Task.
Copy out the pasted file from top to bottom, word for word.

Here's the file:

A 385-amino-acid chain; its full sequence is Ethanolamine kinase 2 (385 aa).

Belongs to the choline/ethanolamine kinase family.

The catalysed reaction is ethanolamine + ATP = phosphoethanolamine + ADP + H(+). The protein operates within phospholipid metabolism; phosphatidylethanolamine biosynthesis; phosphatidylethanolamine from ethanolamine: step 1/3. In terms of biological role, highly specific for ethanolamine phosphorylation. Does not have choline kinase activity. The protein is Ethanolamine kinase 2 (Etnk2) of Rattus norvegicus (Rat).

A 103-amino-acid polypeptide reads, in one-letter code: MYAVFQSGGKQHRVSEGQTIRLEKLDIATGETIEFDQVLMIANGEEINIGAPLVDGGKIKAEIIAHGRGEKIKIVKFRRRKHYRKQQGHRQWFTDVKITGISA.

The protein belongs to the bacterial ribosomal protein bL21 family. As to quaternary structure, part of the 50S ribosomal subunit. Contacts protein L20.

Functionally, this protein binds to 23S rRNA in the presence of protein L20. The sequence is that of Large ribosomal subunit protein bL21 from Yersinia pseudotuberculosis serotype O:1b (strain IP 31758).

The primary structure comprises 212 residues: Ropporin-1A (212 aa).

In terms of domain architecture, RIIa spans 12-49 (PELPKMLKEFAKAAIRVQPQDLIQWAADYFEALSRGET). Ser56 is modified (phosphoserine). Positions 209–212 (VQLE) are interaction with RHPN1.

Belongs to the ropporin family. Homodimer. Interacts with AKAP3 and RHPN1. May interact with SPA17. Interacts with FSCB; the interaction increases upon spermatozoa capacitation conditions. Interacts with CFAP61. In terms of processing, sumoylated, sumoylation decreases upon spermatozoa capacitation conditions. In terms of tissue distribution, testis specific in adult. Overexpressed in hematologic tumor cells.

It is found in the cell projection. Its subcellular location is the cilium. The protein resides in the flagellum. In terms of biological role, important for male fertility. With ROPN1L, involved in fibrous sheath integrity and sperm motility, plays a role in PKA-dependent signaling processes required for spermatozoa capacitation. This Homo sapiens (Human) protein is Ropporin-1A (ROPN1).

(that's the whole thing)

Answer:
A 385-amino-acid chain; its full sequence is Ethanolamine kinase 2 (385 aa).

Belongs to the choline/ethanolamine kinase family.

The catalysed reaction is ethanolamine + ATP = phosphoethanolamine + ADP + H(+). The protein operates within phospholipid metabolism; phosphatidylethanolamine biosynthesis; phosphatidylethanolamine from ethanolamine: step 1/3. In terms of biological role, highly specific for ethanolamine phosphorylation. Does not have choline kinase activity. The protein is Ethanolamine kinase 2 (Etnk2) of Rattus norvegicus (Rat).

A 103-amino-acid polypeptide reads, in one-letter code: MYAVFQSGGKQHRVSEGQTIRLEKLDIATGETIEFDQVLMIANGEEINIGAPLVDGGKIKAEIIAHGRGEKIKIVKFRRRKHYRKQQGHRQWFTDVKITGISA.

The protein belongs to the bacterial ribosomal protein bL21 family. As to quaternary structure, part of the 50S ribosomal subunit. Contacts protein L20.

Functionally, this protein binds to 23S rRNA in the presence of protein L20. The sequence is that of Large ribosomal subunit protein bL21 from Yersinia pseudotuberculosis serotype O:1b (strain IP 31758).

The primary structure comprises 212 residues: Ropporin-1A (212 aa).

In terms of domain architecture, RIIa spans 12-49 (PELPKMLKEFAKAAIRVQPQDLIQWAADYFEALSRGET). Ser56 is modified (phosphoserine). Positions 209–212 (VQLE) are interaction with RHPN1.

Belongs to the ropporin family. Homodimer. Interacts with AKAP3 and RHPN1. May interact with SPA17. Interacts with FSCB; the interaction increases upon spermatozoa capacitation conditions. Interacts with CFAP61. In terms of processing, sumoylated, sumoylation decreases upon spermatozoa capacitation conditions. In terms of tissue distribution, testis specific in adult. Overexpressed in hematologic tumor cells.

It is found in the cell projection. Its subcellular location is the cilium. The protein resides in the flagellum. In terms of biological role, important for male fertility. With ROPN1L, involved in fibrous sheath integrity and sperm motility, plays a role in PKA-dependent signaling processes required for spermatozoa capacitation. This Homo sapiens (Human) protein is Ropporin-1A (ROPN1).